“I just don’t think there is enough agreement between India and Pakistan on the main issue — Kashmir,” he said, referring to the Himalayan territory over which the two neighbors have fought two wars and teetered on the brink of a third. “Neither side is willing to compromise” on Kashmir.
The Indian government’s decision to honor the cease-fire is conditional on Pakistan’s clamping down on militants crossing over into India.
Similar concerns about cross-border terrorism have been raised in Washington, where senior State Department officials say terrorist groups have been using Pakistani territory as a base for their operations in and around Kashmir, “poisoning relations between India and Pakistan.”
Some members of Congress are more vocal in their criticism of reputed Pakistani support to terrorist organizations. At a recent joint hearing on Capitol Hill of the subcommittees on Asia and the Pacific and International Terrorism, Non-Proliferation and Human Rights of the House International Relations Committee, Rep. Joseph Crowley, New York Democrat, said Pakistan was one of his main concerns in the war on terrorism. “Besides being a front-line state in the war on terrorism, they are a hot bed for extremists and terrorist activity,” Mr. Crowley said.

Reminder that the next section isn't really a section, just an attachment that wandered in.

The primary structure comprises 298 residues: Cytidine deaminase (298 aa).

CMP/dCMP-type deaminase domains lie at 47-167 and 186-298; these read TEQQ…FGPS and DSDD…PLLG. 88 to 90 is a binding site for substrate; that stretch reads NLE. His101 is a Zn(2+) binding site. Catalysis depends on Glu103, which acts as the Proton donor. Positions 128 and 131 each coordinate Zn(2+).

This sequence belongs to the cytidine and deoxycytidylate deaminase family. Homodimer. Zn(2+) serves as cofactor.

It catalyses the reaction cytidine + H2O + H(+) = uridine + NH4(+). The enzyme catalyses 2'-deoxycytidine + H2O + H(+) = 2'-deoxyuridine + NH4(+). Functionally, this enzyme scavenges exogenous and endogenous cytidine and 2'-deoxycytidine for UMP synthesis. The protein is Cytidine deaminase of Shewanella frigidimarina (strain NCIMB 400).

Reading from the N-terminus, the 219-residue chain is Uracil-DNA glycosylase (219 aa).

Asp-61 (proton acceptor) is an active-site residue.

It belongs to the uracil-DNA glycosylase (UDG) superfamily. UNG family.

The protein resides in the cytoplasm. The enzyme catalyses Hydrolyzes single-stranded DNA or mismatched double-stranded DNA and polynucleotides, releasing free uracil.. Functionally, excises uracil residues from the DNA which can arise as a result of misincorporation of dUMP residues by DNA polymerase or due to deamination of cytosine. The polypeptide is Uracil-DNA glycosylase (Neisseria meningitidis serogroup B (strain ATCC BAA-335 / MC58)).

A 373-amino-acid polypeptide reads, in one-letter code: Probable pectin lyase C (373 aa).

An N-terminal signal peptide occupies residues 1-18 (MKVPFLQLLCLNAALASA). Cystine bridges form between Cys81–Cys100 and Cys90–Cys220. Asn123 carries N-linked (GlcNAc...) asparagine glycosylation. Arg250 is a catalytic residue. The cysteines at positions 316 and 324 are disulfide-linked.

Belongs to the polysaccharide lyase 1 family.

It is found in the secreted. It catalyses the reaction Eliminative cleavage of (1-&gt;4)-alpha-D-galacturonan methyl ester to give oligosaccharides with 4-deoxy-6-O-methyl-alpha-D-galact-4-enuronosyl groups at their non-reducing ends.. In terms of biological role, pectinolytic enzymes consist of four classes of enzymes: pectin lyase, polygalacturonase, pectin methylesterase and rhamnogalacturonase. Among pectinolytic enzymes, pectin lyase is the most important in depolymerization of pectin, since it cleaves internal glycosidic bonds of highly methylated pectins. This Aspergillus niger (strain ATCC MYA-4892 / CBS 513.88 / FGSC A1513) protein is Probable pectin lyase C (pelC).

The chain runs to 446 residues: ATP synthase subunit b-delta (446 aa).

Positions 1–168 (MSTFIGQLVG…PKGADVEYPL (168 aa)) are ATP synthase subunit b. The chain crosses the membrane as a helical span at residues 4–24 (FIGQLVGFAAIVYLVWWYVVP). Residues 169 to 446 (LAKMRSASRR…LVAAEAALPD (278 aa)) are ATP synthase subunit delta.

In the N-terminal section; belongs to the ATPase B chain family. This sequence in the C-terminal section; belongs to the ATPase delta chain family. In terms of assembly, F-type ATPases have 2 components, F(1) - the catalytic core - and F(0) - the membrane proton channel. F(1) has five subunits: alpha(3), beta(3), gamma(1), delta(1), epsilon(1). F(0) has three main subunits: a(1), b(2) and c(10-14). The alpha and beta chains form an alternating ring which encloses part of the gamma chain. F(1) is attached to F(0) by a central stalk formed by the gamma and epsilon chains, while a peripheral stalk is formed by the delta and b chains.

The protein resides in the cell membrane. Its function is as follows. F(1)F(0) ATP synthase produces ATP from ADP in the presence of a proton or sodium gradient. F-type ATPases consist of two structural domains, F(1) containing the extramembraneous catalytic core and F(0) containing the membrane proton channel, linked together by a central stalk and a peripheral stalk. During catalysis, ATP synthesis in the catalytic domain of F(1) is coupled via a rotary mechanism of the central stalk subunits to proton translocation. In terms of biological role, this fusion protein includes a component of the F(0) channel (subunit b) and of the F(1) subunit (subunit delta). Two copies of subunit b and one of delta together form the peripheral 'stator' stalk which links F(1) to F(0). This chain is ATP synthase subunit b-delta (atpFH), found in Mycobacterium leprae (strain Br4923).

Rep. Brad Sherman, California Democrat, said it was clear that incursions across the border were continuing, despite Pakistani President Pervez Musharraf’s stated commitment to end them.
“And it is not just a matter of porous borders,” Mr. Sherman added. “There is significant evidence that the Pakistani intelligence service provides critical support to terrorists operating in both India and Kashmir, and in the rest of India. The U.S. cannot solve the Kashmir problem, but it can do more to impress on our Pakistani friends that their opposition to terrorism must be universal and apply to its relationship with India, not just its relationship to the United States and its concerns in Afghanistan.”